Since 2017, the United States has imposed financial sanctions, including a ban on dealings in new stocks and bonds issued by the Venezuelan government and its state oil company. Despite language excluding transactions to purchase food and medicines, these sanctions could exacerbate the already dire humanitarian situation in Venezuela due to the risk of over-compliance.
In April 2019, the UN Security Council held a formal session on Venezuela’s humanitarian emergency. During the session, Human Rights Watch and Johns Hopkins Bloomberg School of Public Health presented a report concluding that severe medicine and food shortages within Venezuela, together with the spread of disease across the country’s borders, has created a complex humanitarian emergency that requires a full-scale response by the United Nations.
Immediately following the meeting, after months of quiet diplomacy, UN Secretary-General António Guterres tweeted that 7 million Venezuelans were in need of humanitarian assistance. UN agencies operating in Venezuela assembled a humanitarian needs overview calling for US$233 million in assistance over during six months. As of November, it had not been fully funded or implemented.
An effort by Norway to mediate between Venezuelan authorities and the opposition, which consisted of several meetings in Norway and Barbados during 2019, had not led to concrete results at time of writing. A Contact Group composed of Costa Rica, Mexico, Uruguay, and several European governments met with Venezuelan authorities on several occasions in 2019 to push for free and fair elections in Venezuela.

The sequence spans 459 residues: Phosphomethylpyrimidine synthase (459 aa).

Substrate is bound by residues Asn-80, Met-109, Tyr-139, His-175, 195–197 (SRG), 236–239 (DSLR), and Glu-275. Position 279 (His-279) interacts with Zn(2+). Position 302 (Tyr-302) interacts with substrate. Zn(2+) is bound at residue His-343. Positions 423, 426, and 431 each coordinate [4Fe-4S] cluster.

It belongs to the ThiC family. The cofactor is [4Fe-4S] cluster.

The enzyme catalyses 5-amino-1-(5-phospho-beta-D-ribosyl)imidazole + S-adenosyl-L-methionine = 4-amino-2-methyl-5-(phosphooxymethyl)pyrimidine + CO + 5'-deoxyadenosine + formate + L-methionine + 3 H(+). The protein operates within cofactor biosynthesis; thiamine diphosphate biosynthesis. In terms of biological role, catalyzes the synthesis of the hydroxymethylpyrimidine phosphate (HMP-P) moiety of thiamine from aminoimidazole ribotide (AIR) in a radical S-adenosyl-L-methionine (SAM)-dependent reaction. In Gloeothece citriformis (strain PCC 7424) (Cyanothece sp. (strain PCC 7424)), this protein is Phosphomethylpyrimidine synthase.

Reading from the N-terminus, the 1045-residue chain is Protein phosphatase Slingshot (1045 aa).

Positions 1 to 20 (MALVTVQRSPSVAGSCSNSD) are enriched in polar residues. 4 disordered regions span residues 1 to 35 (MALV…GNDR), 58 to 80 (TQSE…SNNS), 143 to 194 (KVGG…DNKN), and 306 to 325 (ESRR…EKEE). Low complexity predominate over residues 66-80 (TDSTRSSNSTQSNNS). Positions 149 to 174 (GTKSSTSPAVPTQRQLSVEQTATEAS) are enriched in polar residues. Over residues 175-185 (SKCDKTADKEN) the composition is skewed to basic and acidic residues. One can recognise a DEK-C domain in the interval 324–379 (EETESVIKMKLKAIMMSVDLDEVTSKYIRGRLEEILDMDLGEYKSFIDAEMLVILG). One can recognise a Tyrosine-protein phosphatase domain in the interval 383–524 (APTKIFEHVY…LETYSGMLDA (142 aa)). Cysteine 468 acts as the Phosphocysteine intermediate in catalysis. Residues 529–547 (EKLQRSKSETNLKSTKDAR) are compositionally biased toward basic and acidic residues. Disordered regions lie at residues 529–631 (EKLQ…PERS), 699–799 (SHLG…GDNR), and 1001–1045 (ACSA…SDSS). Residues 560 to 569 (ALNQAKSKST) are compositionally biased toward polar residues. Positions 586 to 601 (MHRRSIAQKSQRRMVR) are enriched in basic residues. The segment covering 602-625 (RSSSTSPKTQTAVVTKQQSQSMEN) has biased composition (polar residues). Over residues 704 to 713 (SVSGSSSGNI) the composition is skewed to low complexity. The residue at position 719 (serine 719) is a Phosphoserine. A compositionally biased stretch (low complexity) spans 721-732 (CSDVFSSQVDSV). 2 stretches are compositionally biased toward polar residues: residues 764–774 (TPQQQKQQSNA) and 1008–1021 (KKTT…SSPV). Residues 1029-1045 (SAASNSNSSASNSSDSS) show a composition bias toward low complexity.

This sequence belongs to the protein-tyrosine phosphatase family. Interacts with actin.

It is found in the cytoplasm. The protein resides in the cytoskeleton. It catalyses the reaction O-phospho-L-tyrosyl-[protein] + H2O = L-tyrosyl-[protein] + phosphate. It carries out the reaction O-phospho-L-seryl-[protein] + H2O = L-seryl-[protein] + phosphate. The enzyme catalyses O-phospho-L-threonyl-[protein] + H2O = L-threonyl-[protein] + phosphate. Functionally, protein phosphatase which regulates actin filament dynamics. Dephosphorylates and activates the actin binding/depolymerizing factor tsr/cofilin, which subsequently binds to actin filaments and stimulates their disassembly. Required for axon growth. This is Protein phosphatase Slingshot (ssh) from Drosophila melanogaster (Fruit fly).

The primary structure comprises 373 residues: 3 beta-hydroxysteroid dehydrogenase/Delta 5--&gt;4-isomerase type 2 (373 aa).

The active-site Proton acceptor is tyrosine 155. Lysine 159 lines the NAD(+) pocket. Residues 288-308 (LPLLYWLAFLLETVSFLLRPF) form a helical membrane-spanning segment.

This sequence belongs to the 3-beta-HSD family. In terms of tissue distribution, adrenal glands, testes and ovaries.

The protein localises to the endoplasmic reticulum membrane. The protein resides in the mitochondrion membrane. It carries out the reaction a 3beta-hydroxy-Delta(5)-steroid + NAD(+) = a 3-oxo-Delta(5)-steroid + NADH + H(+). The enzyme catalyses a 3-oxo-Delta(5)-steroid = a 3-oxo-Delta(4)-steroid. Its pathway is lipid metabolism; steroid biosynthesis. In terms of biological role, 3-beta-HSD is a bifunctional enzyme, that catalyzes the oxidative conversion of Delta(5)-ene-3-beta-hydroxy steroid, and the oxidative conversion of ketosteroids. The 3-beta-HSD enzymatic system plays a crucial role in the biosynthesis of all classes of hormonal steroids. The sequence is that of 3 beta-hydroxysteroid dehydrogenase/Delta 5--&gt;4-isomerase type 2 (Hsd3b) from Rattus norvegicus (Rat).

As a member of the UN Human Rights Council, Venezuela has regularly voted to prevent scrutiny of human rights violations, opposing resolutions spotlighting abuses in countries including Syria, Belarus, Burundi, and Iran. In October, Venezuela was narrowly elected by the UN General Assembly to serve on the Human Rights Council for the 2020-2022 term, notwithstanding its declared intention to refuse to cooperate with the council’s fact-finding mission, in violation of its membership obligations.
The Venezuelan government withdrew from the American Convention on Human Rights in 2013, leaving citizens and residents unable to request intervention by the Inter-American Court of Human Rights when local remedies for abuses are ineffective or unavailable. The Inter-American Commission on Human Rights continues to monitor Venezuela, applying the American Declaration of Rights and Duties of Man, which is not subject to states’ ratification.
Venezuela is one of the dwindling number of countries in Latin America that has not signed the Safe Schools Declaration. In 2019, there were reports of members of the Bolivarian National Guard and members of armed pro-government groups using schools for military exercises, which affected students' access to education.